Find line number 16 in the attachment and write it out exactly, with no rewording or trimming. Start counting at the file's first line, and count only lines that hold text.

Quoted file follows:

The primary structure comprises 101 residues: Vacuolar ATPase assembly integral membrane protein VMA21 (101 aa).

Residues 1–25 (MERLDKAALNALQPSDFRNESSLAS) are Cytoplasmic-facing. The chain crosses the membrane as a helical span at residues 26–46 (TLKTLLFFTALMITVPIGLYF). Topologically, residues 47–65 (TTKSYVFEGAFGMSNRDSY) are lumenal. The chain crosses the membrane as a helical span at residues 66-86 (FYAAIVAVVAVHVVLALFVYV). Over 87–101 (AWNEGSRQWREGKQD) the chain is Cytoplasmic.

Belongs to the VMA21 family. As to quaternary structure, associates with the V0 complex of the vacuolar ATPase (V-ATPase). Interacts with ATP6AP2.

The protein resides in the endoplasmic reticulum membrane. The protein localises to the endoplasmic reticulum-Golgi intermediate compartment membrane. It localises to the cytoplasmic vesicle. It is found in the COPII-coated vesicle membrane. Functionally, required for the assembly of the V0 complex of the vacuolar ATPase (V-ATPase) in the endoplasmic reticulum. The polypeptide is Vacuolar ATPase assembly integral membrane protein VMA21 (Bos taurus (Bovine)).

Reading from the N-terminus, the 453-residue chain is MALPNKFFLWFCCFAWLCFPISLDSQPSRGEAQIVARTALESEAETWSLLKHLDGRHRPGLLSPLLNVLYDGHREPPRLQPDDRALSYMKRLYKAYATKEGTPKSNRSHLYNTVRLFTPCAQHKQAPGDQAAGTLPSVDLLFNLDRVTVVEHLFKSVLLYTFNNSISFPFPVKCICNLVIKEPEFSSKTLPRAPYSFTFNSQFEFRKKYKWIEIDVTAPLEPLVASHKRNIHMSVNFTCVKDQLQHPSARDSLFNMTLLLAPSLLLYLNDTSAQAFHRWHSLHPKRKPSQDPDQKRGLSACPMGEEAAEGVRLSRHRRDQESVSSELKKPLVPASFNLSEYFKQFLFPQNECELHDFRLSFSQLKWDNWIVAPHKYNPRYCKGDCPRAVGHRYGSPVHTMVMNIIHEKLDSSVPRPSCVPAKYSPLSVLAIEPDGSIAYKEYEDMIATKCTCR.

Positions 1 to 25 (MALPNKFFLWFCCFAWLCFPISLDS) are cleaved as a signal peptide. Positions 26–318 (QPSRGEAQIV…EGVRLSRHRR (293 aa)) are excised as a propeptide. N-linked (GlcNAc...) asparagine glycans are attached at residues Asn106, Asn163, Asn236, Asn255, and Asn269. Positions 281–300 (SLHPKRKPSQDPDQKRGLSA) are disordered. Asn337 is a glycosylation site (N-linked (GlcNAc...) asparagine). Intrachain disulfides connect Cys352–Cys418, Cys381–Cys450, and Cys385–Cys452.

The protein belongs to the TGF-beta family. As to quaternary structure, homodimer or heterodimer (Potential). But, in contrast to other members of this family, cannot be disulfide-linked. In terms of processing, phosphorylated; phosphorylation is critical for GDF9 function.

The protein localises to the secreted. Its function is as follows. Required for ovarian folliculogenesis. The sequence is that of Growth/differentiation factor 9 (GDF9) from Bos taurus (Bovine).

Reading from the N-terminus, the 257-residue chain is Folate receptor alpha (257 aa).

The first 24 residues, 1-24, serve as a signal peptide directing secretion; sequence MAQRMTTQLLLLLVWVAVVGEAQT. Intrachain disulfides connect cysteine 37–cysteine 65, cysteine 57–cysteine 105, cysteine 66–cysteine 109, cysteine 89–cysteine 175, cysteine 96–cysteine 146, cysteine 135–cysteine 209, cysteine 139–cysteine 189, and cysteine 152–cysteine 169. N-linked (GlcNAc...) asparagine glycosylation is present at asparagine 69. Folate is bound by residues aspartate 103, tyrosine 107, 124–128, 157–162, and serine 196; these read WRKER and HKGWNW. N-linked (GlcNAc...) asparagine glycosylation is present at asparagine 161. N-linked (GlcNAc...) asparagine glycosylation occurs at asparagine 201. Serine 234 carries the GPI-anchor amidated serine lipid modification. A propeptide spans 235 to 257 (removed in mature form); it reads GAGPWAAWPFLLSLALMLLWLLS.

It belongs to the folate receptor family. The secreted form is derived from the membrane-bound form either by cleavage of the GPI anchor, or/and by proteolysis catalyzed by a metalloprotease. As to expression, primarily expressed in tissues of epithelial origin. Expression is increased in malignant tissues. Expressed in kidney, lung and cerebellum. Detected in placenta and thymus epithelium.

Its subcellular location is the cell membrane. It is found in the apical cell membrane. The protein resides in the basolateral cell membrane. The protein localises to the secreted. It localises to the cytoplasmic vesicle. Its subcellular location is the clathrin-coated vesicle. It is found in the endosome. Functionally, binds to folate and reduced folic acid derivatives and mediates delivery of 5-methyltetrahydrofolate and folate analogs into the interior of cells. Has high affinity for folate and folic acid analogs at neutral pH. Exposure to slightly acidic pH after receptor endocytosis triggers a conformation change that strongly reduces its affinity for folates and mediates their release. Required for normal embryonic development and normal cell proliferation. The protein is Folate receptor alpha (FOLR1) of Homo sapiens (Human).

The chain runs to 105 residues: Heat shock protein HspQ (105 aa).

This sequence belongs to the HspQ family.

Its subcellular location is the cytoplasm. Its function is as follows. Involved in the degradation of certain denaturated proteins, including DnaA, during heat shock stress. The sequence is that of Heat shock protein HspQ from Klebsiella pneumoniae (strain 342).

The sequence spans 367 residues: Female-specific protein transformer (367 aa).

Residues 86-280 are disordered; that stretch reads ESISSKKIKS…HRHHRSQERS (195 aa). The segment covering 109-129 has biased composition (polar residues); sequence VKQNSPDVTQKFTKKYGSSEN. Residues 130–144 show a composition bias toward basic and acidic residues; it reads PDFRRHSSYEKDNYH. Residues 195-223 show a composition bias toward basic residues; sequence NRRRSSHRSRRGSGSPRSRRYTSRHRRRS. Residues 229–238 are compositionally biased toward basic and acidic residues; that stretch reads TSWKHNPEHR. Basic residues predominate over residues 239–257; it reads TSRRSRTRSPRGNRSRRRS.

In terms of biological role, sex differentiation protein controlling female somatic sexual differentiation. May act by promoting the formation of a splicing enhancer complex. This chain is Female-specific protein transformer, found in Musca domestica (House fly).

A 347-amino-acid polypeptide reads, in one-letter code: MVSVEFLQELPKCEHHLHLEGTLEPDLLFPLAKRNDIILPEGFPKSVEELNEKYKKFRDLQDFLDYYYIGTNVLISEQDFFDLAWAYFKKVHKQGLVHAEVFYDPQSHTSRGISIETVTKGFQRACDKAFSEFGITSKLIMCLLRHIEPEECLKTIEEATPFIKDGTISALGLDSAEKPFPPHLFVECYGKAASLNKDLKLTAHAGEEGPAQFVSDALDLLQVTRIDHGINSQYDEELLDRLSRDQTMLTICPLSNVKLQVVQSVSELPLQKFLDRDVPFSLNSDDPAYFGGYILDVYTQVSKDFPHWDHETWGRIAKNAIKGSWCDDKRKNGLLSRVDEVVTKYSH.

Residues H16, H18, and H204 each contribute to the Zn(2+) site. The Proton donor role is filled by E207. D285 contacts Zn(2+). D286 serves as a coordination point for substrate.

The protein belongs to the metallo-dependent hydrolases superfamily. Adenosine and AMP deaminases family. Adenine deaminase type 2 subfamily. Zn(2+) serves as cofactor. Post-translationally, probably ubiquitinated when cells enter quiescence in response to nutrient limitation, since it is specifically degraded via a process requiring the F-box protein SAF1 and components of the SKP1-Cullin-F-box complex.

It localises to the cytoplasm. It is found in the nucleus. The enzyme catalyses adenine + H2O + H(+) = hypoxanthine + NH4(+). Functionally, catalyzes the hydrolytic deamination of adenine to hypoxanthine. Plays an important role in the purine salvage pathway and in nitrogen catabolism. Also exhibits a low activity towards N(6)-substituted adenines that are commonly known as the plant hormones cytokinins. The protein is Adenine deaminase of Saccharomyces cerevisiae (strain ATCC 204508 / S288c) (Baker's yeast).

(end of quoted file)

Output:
The sequence spans 367 residues: Female-specific protein transformer (367 aa).